Behavioral Finance in Corporate Governance - Independent Directors and Non-Executive Chairs

26 Pages Posted: 14 Jul 2004

See all articles by Randall Morck

Randall Morck

University of Alberta - Department of Finance and Statistical Analysis; National Bureau of Economic Research (NBER); European Corporate Governence Institute; Asian Bureau of Finance and Economic Research

Multiple version iconThere are 3 versions of this paper

Date Written: May 2004

Abstract

Corporate governance disasters could often be averted had directors asked their CEOs questions, demanded answers, and blown whistles. Work in social psychology by Milgram (1974) and others shows human subjects to have an innate predisposition to obey legitimate authority. This may explain directors' eerily compliant behavior towards unrestrained CEOs. Other work reveals factors that weaken this disposition to include dissenting peers, conflicting authorities, and distant authorities. This suggests that independent directors, non-executive chairs, and committees composed of independent directors that meet without the CEO might induce greater rationality and more considered ethics in corporate governance. Empirical evidence of this is scant. This may reflect measurement problems, in that many apparently independent directors actually have financial or personal ties to their CEOs. It might also reflect other behavioral considerations that reinforce director subservience to CEOs.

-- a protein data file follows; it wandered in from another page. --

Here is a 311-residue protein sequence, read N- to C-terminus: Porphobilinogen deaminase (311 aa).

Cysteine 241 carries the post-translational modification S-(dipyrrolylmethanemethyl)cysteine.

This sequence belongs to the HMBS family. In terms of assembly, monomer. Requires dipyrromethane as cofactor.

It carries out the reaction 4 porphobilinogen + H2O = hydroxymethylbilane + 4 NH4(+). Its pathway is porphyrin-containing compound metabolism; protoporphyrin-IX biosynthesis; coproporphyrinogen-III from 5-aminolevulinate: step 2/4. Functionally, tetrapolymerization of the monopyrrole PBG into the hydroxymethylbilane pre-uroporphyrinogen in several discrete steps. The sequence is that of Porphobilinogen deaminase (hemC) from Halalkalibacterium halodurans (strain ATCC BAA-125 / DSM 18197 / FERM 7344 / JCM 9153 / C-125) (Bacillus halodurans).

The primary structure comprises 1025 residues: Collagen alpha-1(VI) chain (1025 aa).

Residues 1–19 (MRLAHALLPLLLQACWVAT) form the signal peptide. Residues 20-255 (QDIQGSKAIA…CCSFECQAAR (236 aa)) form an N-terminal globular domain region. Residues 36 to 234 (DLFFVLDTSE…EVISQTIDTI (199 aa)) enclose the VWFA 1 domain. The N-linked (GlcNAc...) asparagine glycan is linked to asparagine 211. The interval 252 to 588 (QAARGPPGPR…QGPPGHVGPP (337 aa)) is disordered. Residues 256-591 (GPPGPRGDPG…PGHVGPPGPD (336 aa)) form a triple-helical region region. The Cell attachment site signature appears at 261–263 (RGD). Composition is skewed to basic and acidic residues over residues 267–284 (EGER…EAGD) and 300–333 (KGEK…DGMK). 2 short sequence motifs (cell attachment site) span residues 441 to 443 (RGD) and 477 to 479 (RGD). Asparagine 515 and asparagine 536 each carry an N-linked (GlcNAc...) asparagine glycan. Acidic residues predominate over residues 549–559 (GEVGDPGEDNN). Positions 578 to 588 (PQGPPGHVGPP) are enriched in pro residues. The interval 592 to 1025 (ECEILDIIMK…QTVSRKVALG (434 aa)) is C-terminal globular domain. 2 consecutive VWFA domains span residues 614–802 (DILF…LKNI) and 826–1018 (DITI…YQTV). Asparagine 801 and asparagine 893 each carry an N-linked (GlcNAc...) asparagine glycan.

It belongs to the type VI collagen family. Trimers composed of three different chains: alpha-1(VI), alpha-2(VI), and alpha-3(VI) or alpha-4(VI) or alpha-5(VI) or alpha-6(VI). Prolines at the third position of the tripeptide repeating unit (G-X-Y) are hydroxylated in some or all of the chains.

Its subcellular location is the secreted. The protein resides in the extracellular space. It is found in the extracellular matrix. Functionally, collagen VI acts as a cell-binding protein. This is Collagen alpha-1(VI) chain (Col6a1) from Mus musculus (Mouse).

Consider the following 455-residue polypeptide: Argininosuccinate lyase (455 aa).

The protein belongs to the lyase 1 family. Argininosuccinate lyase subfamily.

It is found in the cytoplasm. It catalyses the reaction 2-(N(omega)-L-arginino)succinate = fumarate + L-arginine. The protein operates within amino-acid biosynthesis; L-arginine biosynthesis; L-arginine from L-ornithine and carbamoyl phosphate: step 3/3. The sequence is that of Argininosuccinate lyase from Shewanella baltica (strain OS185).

Suggested Citation

Morck, Randall K., Behavioral Finance in Corporate Governance - Independent Directors and Non-Executive Chairs (May 2004). Harvard Institute of Economic Research Discussion Paper No. 2037. Available at SSRN: https://ssrn.com/abstract=527723 or http://dx.doi.org/10.2139/ssrn.527723

Randall K. Morck (Contact Author)

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